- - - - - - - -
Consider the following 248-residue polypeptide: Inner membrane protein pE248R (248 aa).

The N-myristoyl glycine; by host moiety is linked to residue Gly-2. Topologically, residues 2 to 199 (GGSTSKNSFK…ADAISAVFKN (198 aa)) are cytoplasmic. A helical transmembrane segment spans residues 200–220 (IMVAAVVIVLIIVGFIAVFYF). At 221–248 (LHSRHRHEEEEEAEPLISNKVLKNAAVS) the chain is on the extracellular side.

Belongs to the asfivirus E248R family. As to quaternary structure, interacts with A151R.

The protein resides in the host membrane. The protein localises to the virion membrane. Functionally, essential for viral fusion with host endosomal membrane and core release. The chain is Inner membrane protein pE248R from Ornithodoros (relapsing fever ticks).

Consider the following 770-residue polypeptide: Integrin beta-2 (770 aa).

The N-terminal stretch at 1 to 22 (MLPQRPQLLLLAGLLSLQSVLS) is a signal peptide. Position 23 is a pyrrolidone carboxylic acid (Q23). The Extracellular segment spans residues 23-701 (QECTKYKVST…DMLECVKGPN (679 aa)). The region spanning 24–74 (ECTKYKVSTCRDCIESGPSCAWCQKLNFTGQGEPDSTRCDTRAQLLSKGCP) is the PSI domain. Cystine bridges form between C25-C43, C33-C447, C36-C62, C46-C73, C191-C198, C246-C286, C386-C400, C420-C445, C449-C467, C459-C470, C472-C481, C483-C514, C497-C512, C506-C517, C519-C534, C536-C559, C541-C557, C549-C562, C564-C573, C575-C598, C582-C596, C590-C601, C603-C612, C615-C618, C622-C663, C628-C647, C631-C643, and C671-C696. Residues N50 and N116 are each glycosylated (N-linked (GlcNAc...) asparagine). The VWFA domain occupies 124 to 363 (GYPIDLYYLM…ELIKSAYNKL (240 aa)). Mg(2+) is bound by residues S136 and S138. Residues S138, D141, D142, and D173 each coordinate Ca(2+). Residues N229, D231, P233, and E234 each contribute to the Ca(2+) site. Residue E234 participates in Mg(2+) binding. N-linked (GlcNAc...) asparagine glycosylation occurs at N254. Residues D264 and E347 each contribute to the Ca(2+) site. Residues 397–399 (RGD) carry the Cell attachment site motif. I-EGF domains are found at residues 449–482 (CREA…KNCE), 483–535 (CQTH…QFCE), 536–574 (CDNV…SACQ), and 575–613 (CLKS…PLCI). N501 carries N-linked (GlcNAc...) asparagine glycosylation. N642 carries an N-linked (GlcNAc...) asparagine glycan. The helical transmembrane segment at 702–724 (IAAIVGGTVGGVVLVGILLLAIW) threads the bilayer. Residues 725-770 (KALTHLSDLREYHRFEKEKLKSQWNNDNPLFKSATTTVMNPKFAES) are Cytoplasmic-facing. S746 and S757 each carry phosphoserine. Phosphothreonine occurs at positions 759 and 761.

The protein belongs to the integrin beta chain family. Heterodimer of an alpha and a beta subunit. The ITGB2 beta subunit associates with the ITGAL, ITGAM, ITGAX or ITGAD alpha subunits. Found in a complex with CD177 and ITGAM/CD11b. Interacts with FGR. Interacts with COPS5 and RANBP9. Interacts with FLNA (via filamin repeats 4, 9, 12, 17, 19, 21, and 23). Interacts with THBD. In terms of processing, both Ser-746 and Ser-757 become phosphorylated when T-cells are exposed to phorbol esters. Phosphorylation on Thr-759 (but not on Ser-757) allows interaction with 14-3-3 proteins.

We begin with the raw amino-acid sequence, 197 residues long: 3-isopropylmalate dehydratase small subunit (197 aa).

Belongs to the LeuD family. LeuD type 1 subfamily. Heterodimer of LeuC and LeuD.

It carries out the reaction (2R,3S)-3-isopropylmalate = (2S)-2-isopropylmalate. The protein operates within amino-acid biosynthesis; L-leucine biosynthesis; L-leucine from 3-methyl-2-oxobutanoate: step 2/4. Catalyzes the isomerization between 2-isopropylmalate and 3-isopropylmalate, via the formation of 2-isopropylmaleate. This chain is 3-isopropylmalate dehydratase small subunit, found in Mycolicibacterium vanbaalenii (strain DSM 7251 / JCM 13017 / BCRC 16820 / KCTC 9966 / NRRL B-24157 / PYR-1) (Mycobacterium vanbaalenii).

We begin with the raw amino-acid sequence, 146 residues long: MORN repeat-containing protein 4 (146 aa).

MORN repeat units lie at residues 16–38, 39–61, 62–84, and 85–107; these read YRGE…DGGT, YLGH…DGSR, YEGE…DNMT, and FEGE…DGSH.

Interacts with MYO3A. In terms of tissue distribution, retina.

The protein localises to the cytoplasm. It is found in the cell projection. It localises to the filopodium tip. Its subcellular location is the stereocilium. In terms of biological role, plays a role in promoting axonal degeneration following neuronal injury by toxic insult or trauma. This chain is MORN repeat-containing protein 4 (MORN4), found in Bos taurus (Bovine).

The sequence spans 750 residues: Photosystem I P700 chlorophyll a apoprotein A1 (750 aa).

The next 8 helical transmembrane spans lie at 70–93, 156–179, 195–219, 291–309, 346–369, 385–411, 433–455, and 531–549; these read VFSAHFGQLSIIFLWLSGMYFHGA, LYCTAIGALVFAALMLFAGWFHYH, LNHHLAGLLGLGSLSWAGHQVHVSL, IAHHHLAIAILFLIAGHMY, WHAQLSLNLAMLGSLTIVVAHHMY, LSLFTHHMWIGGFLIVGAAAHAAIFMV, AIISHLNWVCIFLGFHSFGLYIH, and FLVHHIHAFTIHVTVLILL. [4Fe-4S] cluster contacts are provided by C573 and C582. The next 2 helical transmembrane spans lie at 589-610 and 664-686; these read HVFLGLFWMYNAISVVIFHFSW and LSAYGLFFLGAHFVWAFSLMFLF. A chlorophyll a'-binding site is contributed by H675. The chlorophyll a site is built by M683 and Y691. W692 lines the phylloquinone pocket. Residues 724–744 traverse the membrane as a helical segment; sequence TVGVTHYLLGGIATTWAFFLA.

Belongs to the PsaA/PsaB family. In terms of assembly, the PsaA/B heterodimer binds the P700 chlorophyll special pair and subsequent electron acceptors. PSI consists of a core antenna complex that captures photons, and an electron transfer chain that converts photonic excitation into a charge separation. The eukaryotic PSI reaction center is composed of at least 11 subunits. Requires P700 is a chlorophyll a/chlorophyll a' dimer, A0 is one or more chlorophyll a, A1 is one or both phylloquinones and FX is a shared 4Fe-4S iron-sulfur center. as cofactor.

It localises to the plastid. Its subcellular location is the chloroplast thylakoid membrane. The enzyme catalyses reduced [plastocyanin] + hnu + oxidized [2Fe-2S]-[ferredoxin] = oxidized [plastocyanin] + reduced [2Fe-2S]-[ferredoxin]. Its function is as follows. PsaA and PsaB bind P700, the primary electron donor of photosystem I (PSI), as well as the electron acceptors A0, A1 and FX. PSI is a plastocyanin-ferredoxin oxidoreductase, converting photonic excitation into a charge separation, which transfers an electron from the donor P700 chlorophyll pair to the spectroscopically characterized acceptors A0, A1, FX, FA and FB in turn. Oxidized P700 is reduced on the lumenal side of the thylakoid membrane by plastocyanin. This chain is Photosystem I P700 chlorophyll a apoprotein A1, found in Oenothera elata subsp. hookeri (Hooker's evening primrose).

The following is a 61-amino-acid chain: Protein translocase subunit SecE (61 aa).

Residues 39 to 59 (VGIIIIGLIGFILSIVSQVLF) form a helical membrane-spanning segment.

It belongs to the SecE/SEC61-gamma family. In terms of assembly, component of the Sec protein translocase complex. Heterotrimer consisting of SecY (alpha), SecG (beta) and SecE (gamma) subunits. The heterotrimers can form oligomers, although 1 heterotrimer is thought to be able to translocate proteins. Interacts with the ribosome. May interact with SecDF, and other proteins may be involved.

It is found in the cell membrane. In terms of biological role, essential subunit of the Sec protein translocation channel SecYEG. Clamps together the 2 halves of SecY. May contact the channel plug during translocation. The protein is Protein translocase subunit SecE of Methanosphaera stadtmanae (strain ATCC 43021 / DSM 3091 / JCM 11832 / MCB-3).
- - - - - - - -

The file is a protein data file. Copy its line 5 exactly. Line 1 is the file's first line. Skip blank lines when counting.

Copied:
Consider the following 770-residue polypeptide: Integrin beta-2 (770 aa).